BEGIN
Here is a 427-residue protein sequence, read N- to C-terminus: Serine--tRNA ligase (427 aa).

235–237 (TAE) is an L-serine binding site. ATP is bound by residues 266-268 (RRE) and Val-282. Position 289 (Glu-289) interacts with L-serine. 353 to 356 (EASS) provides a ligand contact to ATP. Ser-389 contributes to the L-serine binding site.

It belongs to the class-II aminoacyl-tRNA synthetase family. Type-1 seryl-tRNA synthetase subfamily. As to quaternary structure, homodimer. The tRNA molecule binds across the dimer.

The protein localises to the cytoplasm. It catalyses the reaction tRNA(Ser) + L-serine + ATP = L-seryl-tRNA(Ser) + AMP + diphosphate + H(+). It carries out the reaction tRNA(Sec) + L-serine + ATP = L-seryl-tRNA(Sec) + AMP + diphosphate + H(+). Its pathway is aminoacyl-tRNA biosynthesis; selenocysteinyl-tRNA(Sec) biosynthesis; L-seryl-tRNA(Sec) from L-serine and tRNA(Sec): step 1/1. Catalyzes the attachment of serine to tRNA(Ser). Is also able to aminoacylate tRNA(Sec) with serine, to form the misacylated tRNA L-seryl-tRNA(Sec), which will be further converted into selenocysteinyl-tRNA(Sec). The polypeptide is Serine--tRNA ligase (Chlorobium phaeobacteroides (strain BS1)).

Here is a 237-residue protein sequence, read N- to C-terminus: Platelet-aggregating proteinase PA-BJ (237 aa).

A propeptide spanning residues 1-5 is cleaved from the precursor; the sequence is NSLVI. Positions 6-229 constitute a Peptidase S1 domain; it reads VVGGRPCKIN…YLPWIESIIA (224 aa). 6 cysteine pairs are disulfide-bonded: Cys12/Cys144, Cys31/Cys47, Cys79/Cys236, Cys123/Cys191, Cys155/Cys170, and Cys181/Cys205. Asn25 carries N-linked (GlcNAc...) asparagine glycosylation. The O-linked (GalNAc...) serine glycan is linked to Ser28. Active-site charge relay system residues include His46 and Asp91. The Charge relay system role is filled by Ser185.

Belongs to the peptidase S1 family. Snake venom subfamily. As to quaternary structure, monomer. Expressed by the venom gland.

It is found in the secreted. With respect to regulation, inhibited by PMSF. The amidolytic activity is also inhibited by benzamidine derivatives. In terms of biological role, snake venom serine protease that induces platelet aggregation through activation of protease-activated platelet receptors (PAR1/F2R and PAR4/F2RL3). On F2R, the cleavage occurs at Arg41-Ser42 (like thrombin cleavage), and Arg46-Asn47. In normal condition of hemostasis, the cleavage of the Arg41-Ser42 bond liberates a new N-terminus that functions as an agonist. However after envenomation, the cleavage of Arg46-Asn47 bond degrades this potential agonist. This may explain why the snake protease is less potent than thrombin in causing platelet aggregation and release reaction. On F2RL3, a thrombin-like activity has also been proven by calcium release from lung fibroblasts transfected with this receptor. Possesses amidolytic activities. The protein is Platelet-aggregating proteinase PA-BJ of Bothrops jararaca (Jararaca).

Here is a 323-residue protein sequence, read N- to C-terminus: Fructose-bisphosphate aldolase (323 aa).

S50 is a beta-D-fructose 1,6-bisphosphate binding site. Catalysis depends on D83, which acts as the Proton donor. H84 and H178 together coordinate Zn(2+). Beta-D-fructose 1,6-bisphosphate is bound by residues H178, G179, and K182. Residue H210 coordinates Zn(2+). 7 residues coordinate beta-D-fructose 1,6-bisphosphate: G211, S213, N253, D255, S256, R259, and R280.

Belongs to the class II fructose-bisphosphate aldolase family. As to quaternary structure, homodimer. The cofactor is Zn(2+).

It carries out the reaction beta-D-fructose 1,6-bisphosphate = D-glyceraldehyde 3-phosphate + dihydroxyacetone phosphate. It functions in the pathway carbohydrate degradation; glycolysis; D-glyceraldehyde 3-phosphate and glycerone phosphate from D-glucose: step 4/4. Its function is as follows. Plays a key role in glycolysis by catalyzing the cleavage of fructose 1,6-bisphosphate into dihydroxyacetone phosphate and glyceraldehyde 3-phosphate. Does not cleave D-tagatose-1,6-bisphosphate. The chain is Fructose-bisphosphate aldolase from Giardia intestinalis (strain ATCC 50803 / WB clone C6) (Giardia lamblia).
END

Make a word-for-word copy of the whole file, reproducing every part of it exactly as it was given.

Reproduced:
Here is a 427-residue protein sequence, read N- to C-terminus: Serine--tRNA ligase (427 aa).

235–237 (TAE) is an L-serine binding site. ATP is bound by residues 266-268 (RRE) and Val-282. Position 289 (Glu-289) interacts with L-serine. 353 to 356 (EASS) provides a ligand contact to ATP. Ser-389 contributes to the L-serine binding site.

It belongs to the class-II aminoacyl-tRNA synthetase family. Type-1 seryl-tRNA synthetase subfamily. As to quaternary structure, homodimer. The tRNA molecule binds across the dimer.

The protein localises to the cytoplasm. It catalyses the reaction tRNA(Ser) + L-serine + ATP = L-seryl-tRNA(Ser) + AMP + diphosphate + H(+). It carries out the reaction tRNA(Sec) + L-serine + ATP = L-seryl-tRNA(Sec) + AMP + diphosphate + H(+). Its pathway is aminoacyl-tRNA biosynthesis; selenocysteinyl-tRNA(Sec) biosynthesis; L-seryl-tRNA(Sec) from L-serine and tRNA(Sec): step 1/1. Catalyzes the attachment of serine to tRNA(Ser). Is also able to aminoacylate tRNA(Sec) with serine, to form the misacylated tRNA L-seryl-tRNA(Sec), which will be further converted into selenocysteinyl-tRNA(Sec). The polypeptide is Serine--tRNA ligase (Chlorobium phaeobacteroides (strain BS1)).

Here is a 237-residue protein sequence, read N- to C-terminus: Platelet-aggregating proteinase PA-BJ (237 aa).

A propeptide spanning residues 1-5 is cleaved from the precursor; the sequence is NSLVI. Positions 6-229 constitute a Peptidase S1 domain; it reads VVGGRPCKIN…YLPWIESIIA (224 aa). 6 cysteine pairs are disulfide-bonded: Cys12/Cys144, Cys31/Cys47, Cys79/Cys236, Cys123/Cys191, Cys155/Cys170, and Cys181/Cys205. Asn25 carries N-linked (GlcNAc...) asparagine glycosylation. The O-linked (GalNAc...) serine glycan is linked to Ser28. Active-site charge relay system residues include His46 and Asp91. The Charge relay system role is filled by Ser185.

Belongs to the peptidase S1 family. Snake venom subfamily. As to quaternary structure, monomer. Expressed by the venom gland.

It is found in the secreted. With respect to regulation, inhibited by PMSF. The amidolytic activity is also inhibited by benzamidine derivatives. In terms of biological role, snake venom serine protease that induces platelet aggregation through activation of protease-activated platelet receptors (PAR1/F2R and PAR4/F2RL3). On F2R, the cleavage occurs at Arg41-Ser42 (like thrombin cleavage), and Arg46-Asn47. In normal condition of hemostasis, the cleavage of the Arg41-Ser42 bond liberates a new N-terminus that functions as an agonist. However after envenomation, the cleavage of Arg46-Asn47 bond degrades this potential agonist. This may explain why the snake protease is less potent than thrombin in causing platelet aggregation and release reaction. On F2RL3, a thrombin-like activity has also been proven by calcium release from lung fibroblasts transfected with this receptor. Possesses amidolytic activities. The protein is Platelet-aggregating proteinase PA-BJ of Bothrops jararaca (Jararaca).

Here is a 323-residue protein sequence, read N- to C-terminus: Fructose-bisphosphate aldolase (323 aa).

S50 is a beta-D-fructose 1,6-bisphosphate binding site. Catalysis depends on D83, which acts as the Proton donor. H84 and H178 together coordinate Zn(2+). Beta-D-fructose 1,6-bisphosphate is bound by residues H178, G179, and K182. Residue H210 coordinates Zn(2+). 7 residues coordinate beta-D-fructose 1,6-bisphosphate: G211, S213, N253, D255, S256, R259, and R280.

Belongs to the class II fructose-bisphosphate aldolase family. As to quaternary structure, homodimer. The cofactor is Zn(2+).

It carries out the reaction beta-D-fructose 1,6-bisphosphate = D-glyceraldehyde 3-phosphate + dihydroxyacetone phosphate. It functions in the pathway carbohydrate degradation; glycolysis; D-glyceraldehyde 3-phosphate and glycerone phosphate from D-glucose: step 4/4. Its function is as follows. Plays a key role in glycolysis by catalyzing the cleavage of fructose 1,6-bisphosphate into dihydroxyacetone phosphate and glyceraldehyde 3-phosphate. Does not cleave D-tagatose-1,6-bisphosphate. The chain is Fructose-bisphosphate aldolase from Giardia intestinalis (strain ATCC 50803 / WB clone C6) (Giardia lamblia).